peeler

1
[pee-ler]

noun

a person or thing that peels.
a kitchen implement, often having a swiveling, protected blade, for removing the peel or outer skin of a vegetable or fruit.
a long-staple cotton raised originally in the regions along the Yazoo River and the Mississippi River delta.
a yarn made from this cotton.
Slang. a striptease dancer.
a log, especially of a Douglas fir, suitable for rotary cutting into veneers.

Origin of peeler

1
First recorded in 1325–75, peeler is from the Middle English word peler. See peel1, -er1

peeler

2
[pee-ler]

noun British Archaic.

a police officer.

Origin of peeler

2
1810–20; named after Sir R. Peel; see -er1
Dictionary.com Unabridged Based on the Random House Unabridged Dictionary, © Random House, Inc. 2019

Related Words for peeler

stripper, ecdysiast, peeler, stripteaser

Examples from the Web for peeler

Historical Examples of peeler

  • If a peeler was to take their names, they'd be shiverin' with fright.

    Changing Winds

    St. John G. Ervine

  • He knows old Peeler, the low miserable scoundrel, who is her father.

  • He sent a reporter on a secret mission to Peeler's house to find if she were there.

  • A hundred yards from Peeler's front gate he drew rein and listened.

  • The editor was busy writing when Mr. Peeler entered the room furtively.


British Dictionary definitions for peeler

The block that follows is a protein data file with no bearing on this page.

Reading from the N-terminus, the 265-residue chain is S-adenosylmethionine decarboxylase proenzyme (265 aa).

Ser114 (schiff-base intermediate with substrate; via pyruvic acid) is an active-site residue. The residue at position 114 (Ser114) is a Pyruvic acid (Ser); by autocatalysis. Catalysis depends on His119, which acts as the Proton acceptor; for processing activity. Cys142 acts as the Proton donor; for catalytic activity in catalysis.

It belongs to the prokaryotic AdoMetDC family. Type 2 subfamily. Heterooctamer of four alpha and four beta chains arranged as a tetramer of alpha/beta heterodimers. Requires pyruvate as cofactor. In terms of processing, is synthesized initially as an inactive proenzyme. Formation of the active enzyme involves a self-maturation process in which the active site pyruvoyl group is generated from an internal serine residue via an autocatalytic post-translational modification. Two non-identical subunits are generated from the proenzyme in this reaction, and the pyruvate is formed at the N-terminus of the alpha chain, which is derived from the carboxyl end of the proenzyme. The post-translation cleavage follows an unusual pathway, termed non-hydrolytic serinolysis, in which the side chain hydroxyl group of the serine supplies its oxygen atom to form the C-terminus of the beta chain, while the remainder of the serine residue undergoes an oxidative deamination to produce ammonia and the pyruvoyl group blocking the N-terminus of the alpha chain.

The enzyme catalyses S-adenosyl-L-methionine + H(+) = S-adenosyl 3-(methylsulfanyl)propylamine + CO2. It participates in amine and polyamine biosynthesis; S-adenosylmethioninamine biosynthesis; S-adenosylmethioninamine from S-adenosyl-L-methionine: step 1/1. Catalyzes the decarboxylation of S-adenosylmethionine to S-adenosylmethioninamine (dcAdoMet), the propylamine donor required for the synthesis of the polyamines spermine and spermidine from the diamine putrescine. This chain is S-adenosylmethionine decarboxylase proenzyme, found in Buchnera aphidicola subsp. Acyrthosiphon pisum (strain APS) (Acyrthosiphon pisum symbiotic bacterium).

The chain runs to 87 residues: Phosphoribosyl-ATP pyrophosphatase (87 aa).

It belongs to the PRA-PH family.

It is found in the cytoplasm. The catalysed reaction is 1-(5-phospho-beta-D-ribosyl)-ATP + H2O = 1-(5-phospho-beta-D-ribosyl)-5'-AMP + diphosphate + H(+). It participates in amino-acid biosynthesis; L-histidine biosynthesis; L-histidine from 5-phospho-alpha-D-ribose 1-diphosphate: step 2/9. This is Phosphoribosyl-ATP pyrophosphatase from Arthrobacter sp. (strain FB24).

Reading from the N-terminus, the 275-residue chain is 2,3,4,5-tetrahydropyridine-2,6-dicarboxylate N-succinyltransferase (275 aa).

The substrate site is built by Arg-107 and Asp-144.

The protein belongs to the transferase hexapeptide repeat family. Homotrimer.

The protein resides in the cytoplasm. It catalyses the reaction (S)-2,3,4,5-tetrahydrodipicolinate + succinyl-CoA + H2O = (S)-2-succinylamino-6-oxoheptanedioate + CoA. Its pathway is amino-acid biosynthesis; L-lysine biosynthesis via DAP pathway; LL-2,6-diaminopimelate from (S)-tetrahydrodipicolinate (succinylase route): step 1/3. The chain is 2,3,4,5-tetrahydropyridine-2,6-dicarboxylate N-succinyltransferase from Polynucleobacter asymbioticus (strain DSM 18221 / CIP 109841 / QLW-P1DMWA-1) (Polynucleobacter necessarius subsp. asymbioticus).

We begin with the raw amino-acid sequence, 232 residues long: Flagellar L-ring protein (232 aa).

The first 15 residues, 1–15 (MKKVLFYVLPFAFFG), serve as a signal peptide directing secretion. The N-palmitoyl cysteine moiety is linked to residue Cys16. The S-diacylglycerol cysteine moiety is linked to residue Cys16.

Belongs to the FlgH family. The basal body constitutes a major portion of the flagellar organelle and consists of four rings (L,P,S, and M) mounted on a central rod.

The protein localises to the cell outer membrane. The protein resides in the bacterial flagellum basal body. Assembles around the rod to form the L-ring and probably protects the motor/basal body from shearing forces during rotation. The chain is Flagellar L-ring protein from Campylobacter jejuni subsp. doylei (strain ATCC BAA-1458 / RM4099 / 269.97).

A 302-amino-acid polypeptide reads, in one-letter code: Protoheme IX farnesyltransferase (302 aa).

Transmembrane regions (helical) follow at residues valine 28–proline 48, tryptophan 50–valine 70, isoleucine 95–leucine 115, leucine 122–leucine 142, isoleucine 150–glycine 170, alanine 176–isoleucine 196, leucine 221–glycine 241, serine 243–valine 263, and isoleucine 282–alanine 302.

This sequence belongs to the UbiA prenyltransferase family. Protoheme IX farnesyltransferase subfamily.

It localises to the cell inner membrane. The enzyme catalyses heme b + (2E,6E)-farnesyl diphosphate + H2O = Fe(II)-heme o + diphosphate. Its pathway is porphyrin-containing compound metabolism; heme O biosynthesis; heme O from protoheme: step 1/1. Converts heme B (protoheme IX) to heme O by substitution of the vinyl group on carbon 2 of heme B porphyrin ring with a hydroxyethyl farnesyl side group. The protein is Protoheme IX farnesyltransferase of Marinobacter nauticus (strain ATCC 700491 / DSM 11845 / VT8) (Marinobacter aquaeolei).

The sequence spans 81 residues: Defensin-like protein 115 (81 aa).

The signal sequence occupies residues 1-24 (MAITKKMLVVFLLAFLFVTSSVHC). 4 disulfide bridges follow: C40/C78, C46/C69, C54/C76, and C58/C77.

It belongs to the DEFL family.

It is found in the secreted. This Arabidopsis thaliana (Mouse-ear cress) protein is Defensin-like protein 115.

peeler

1

noun

a special knife or mechanical device for peeling vegetables, fruit, etca potato peeler
US slang a striptease dancer

peeler

2

noun

British old-fashioned, slang another word for policeman

Word Origin for peeler

C19: from the founder of the police force, Sir Robert Peel
Collins English Dictionary - Complete & Unabridged 2012 Digital Edition © William Collins Sons & Co. Ltd. 1979, 1986 © HarperCollins Publishers 1998, 2000, 2003, 2005, 2006, 2007, 2009, 2012

Word Origin and History for peeler
n.

"policeman," 1817, British colloquial, originally a member of the Irish constabulary, named for Sir (at that time Mr.) Robert Peel (1788-1850) who founded the Irish Constabulary (cf. bobby). In Middle English it meant "robber, thief" (mid-14c.). Meaning "strip-tease artist" (1951) is from peel (v.) in colloquial sense of "strip off clothing" (1820).

Online Etymology Dictionary, © 2010 Douglas Harper